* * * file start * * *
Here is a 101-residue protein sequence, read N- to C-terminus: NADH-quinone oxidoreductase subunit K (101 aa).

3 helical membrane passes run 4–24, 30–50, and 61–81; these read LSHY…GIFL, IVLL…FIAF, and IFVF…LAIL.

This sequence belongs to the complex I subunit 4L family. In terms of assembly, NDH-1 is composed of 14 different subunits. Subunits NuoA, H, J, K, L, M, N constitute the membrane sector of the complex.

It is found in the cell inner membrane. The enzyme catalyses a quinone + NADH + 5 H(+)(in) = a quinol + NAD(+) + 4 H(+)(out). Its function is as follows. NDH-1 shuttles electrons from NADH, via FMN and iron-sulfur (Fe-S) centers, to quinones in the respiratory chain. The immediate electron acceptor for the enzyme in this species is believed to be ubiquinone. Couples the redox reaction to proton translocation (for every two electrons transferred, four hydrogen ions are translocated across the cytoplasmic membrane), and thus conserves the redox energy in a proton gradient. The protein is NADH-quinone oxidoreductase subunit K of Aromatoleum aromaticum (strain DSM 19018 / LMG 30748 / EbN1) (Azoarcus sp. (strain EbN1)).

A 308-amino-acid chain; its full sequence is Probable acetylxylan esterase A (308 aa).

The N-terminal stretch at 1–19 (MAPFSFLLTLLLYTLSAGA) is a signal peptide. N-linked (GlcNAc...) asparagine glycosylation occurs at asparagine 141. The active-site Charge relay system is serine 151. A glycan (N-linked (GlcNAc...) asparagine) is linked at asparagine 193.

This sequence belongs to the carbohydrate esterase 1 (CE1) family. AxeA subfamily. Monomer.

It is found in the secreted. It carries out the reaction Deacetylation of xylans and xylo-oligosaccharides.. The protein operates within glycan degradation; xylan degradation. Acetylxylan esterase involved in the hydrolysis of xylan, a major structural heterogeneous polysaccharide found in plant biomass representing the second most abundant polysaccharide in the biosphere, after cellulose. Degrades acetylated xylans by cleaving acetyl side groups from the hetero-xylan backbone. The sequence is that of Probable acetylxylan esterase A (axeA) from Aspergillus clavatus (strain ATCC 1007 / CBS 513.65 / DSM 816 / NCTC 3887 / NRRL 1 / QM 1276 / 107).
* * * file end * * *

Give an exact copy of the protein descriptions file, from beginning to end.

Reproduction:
Here is a 101-residue protein sequence, read N- to C-terminus: NADH-quinone oxidoreductase subunit K (101 aa).

3 helical membrane passes run 4–24, 30–50, and 61–81; these read LSHY…GIFL, IVLL…FIAF, and IFVF…LAIL.

This sequence belongs to the complex I subunit 4L family. In terms of assembly, NDH-1 is composed of 14 different subunits. Subunits NuoA, H, J, K, L, M, N constitute the membrane sector of the complex.

It is found in the cell inner membrane. The enzyme catalyses a quinone + NADH + 5 H(+)(in) = a quinol + NAD(+) + 4 H(+)(out). Its function is as follows. NDH-1 shuttles electrons from NADH, via FMN and iron-sulfur (Fe-S) centers, to quinones in the respiratory chain. The immediate electron acceptor for the enzyme in this species is believed to be ubiquinone. Couples the redox reaction to proton translocation (for every two electrons transferred, four hydrogen ions are translocated across the cytoplasmic membrane), and thus conserves the redox energy in a proton gradient. The protein is NADH-quinone oxidoreductase subunit K of Aromatoleum aromaticum (strain DSM 19018 / LMG 30748 / EbN1) (Azoarcus sp. (strain EbN1)).

A 308-amino-acid chain; its full sequence is Probable acetylxylan esterase A (308 aa).

The N-terminal stretch at 1–19 (MAPFSFLLTLLLYTLSAGA) is a signal peptide. N-linked (GlcNAc...) asparagine glycosylation occurs at asparagine 141. The active-site Charge relay system is serine 151. A glycan (N-linked (GlcNAc...) asparagine) is linked at asparagine 193.

This sequence belongs to the carbohydrate esterase 1 (CE1) family. AxeA subfamily. Monomer.

It is found in the secreted. It carries out the reaction Deacetylation of xylans and xylo-oligosaccharides.. The protein operates within glycan degradation; xylan degradation. Acetylxylan esterase involved in the hydrolysis of xylan, a major structural heterogeneous polysaccharide found in plant biomass representing the second most abundant polysaccharide in the biosphere, after cellulose. Degrades acetylated xylans by cleaving acetyl side groups from the hetero-xylan backbone. The sequence is that of Probable acetylxylan esterase A (axeA) from Aspergillus clavatus (strain ATCC 1007 / CBS 513.65 / DSM 816 / NCTC 3887 / NRRL 1 / QM 1276 / 107).